The building of a new $56.3 million water distribution system is expected to have a substantial positive impact on Quebanang Village, which is located in Region Seven’s Upper Mazaruni area. The neighborhood has also been selected as one of the recipients of the Hinterland Housing Programme, which will provide ten disadvantaged families with homes worth roughly $40 million.
During his recent visit to the region, Colin Croal, Minister of Housing and Water, presented these developments. Ramchand Jailall, the Hinterland Service Director, was with him.
Quebanang, a satellite village of Jawalla, currently relies on a spring source and a small PV and distribution pipe network to supply water to a portion of the community. However, this existing system is inadequate to meet the water demands of the entire area.
Minister Croal had visited the area some time back and the residents’ raised concerns about the challenges they faced in accessing clean and safe water. The pollution resulting from mining activities in the nearby river rendered its water unsafe for consumption.
He made a commitment to address this issue, and the announcement of the construction of a new system offers much-needed relief to the community.
The project is slated to commence shortly and will be executed by R. Kissoon Contracting Services.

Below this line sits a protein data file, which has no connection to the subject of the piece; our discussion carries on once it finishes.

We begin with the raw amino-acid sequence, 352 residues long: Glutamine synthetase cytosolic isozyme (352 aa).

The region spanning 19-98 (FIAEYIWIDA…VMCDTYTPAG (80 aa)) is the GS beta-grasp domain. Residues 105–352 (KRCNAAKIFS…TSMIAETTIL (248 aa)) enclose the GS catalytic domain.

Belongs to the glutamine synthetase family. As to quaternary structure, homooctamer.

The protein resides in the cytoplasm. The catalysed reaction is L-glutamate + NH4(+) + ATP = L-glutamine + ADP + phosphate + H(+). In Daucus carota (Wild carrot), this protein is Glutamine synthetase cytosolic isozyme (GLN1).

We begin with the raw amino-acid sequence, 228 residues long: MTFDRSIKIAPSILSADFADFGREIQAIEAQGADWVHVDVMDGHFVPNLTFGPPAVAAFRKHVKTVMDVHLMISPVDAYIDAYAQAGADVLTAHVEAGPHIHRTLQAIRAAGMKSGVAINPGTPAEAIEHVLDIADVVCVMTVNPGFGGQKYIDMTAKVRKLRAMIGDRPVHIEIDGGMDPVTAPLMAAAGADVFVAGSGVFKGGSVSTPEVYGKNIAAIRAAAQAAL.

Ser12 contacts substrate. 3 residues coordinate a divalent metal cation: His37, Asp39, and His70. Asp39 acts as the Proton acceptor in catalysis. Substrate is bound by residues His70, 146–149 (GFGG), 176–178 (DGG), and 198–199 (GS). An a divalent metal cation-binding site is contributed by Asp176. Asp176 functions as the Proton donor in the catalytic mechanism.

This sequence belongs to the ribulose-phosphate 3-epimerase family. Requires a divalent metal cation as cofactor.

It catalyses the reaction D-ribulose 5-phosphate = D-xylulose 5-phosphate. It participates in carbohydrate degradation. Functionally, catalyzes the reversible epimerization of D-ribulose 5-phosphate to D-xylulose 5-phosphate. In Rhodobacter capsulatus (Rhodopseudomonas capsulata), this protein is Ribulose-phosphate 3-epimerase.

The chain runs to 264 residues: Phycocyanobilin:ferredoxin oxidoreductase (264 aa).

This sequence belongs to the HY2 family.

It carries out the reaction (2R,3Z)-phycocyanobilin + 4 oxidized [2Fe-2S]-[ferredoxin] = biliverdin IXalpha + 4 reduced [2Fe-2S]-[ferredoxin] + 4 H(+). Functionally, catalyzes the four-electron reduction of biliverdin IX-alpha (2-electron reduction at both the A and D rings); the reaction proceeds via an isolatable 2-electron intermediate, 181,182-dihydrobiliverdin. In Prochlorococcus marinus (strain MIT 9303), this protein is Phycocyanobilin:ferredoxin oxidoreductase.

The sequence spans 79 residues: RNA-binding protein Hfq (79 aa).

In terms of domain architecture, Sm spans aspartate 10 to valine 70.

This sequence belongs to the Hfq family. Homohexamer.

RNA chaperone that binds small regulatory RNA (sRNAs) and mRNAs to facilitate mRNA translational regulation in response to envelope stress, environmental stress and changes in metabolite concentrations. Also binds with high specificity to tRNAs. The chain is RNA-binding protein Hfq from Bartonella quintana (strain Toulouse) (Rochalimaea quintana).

“We made a commitment and we have delivered on that commitment that is what we do as a government…we want to ensure that we uplift your quality of life,” Croal told the residents.
Regarding the housing programme, Croal announced that the project will commence before the end of this year.
Each unit is estimated to cost $4 M and all materials for construction will be sourced from the village.
The ministry will cover the wages of two skilled labourers, while the selected beneficiaries will supply the remaining labour required to complete their respective units.
This program is specifically aimed at vulnerable groups within Amerindian villages, including the elderly and single parents. The minister urged the Village Council to prioritize transparency during the selection process.
Croal said the government understands the needs of the communities and is making resources available to address those needs.
“In the short three years, we are investing in you and your children’s development…we are talking right away for this small community, an injection of close to $100 million,” he highlighted.
He also assured the residents that they will benefit from solar panels through the Hinterland solar home installation programme.
Each system features a 160-watt solar panel and a mobile charging facility, among other basic fittings.
The village also received a tractor and trailer from the Ministry of Amerindian Affairs to aid in their agriculture programme.